Quant

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Related to Quants: Qantas

Quant

A person with numerical and computer skills who carries out quantitative analyses of companies.

Quant

Informal for a quantitative analyst. It is more generally applied to any securities analyst who uses quantitative analysis to determine buy or sell signals. Investment advisory firms employ quants to help them make investment decisions on behalf of clients. A quant is also called a rocket scientist. See also: Technical analysis.

quant

A person who has strong skills in mathematics, engineering, or computer science, and who applies those skills to the securities business. For example, a pension fund may employ a quant to put together an optimal portfolio of bonds to meet the fund's future liabilities. Also called rocket scientist.
References in periodicals archive ?
Leigh Drogen, the founder of crowdsourced financial analysis platform Estimize, started organizing quant training for discretionary traders when he heard about portfolio managers going to night classes to learn data science.
To rectify this, Estimize began its Learn to Quant (L2Q) training sessions in association with Jefferies, the investment bank.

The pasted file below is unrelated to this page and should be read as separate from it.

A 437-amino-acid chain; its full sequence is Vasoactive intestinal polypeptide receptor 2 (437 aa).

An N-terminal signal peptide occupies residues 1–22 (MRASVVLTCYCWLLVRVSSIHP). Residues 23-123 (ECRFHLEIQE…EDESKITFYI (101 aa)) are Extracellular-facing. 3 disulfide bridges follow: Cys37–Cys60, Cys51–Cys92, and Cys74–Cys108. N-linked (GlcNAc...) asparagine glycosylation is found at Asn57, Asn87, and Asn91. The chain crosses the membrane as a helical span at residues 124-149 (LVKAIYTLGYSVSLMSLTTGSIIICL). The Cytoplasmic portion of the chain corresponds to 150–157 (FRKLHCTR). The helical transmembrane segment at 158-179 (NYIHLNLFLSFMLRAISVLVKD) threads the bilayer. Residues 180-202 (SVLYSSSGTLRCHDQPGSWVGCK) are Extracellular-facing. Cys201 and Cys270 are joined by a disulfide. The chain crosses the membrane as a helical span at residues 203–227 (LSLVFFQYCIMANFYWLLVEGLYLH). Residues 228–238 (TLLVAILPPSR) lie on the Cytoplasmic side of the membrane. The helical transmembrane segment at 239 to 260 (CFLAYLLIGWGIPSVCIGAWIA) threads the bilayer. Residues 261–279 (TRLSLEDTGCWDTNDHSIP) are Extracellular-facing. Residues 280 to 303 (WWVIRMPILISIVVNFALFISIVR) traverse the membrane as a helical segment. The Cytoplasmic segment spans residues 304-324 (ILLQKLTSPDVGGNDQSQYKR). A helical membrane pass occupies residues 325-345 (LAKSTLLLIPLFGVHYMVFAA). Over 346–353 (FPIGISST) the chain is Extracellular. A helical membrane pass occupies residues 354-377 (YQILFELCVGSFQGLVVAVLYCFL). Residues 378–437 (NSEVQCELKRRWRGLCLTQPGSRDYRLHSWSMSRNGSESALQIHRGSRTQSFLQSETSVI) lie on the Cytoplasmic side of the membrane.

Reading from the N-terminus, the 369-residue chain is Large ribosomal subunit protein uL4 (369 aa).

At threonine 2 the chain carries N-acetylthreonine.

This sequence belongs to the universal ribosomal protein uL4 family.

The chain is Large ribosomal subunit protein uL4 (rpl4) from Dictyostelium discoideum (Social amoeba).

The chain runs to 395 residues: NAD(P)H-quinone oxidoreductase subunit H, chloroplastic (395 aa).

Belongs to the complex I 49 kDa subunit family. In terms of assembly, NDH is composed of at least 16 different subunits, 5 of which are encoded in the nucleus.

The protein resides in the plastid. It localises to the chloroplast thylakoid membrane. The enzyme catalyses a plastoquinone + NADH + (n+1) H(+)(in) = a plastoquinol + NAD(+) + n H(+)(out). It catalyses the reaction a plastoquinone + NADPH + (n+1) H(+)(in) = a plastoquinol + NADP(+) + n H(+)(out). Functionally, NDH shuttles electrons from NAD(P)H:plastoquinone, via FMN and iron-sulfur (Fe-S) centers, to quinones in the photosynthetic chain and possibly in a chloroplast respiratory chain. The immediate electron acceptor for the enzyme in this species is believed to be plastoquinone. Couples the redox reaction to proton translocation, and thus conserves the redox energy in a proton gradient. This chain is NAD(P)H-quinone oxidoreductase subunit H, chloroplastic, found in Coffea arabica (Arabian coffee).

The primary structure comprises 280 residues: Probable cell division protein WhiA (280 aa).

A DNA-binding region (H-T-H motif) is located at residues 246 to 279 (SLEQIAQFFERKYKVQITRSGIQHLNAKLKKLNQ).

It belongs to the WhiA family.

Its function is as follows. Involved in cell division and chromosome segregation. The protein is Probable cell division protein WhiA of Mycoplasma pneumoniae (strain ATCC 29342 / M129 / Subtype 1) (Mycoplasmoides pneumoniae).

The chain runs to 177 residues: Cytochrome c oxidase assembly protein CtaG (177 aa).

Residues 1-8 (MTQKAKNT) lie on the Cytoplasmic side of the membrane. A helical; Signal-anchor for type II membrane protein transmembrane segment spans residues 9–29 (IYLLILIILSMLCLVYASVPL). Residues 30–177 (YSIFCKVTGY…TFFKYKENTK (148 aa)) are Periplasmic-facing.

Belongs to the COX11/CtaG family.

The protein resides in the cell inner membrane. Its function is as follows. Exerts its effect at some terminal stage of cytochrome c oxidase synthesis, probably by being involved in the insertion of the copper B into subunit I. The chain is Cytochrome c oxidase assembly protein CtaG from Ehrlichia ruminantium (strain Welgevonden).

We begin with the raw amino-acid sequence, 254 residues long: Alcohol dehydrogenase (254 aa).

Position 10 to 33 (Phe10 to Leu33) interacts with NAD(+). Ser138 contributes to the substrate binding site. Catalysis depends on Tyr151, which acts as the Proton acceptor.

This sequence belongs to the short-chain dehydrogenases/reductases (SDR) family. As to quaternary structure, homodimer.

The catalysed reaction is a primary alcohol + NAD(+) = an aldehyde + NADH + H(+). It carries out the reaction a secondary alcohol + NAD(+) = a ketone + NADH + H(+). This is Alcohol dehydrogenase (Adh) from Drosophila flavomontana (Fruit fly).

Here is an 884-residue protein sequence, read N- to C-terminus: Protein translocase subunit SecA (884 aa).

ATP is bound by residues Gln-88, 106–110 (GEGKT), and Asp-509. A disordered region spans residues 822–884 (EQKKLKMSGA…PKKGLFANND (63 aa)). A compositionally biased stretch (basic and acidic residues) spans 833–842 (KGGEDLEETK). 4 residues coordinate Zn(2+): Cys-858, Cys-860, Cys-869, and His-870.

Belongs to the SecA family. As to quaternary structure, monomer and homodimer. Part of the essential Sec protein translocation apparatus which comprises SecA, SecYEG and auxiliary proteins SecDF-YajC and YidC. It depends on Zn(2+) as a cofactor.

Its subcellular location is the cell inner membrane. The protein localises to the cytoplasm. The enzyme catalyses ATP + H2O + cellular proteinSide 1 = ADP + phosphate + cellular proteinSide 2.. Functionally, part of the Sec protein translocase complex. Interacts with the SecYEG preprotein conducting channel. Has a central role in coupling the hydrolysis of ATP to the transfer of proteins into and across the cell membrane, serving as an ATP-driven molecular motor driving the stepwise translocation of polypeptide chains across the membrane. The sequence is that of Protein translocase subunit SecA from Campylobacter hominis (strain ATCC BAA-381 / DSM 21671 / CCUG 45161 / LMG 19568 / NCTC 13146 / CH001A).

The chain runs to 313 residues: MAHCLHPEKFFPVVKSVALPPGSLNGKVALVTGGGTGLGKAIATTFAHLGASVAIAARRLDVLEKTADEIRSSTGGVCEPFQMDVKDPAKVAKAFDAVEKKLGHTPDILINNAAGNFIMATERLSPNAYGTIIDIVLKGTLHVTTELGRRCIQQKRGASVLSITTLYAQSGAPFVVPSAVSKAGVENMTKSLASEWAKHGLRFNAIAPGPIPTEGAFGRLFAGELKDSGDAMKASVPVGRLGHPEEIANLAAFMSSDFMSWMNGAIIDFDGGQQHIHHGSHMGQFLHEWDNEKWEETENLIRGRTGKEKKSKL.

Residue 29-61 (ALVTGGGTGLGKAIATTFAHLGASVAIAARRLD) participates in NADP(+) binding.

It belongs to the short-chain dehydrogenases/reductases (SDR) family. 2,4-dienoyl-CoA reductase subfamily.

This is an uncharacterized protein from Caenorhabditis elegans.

To managers, quants value cleverness more than realism and practicality, are unwilling or unable to clearly explain the reasoning underlying their elaborate models and cannot appreciate the many immeasurable factors relevant to most decisions.
Roles and individuals that combine the strengths of quants and managers will be in high demand in the world that is emerging.
The only way to tame the data beast and ultimately have a shot at enjoying success from quantitative R&D," he says, "is through the quant toolbox - the combination of the immediacy, concurrency and multiplicity of data needs that cause so much complexity in trading infrastructures and impede improved value extraction from data.
Until then, quant teams must rely on multiple data stores that specialize in various datasets and crunch through exceedingly large datasets, in multiple physical locations to access the data they need to perform.
Many quants should also benefit from reading this book.
Rishi Narang does an excellent job demystifying how quants work, in an accessible and fun read.
including key models, important formulae, popular contracts, essays and opinions, a history of quantitative finance, sundry lists, the commonest mistakes in quant finance, brainteasers, plenty of straight-talking, the Modellers' Manifesto and lots more.
For example, if a quant is trying to measure the volatility of a stock portfolio with several different stocks, each with its own volatility, S+GARCH can accurately model the time-varying correlations among the stocks as well as their individual volatility and provide the analyst with a single risk measurement for the portfolio.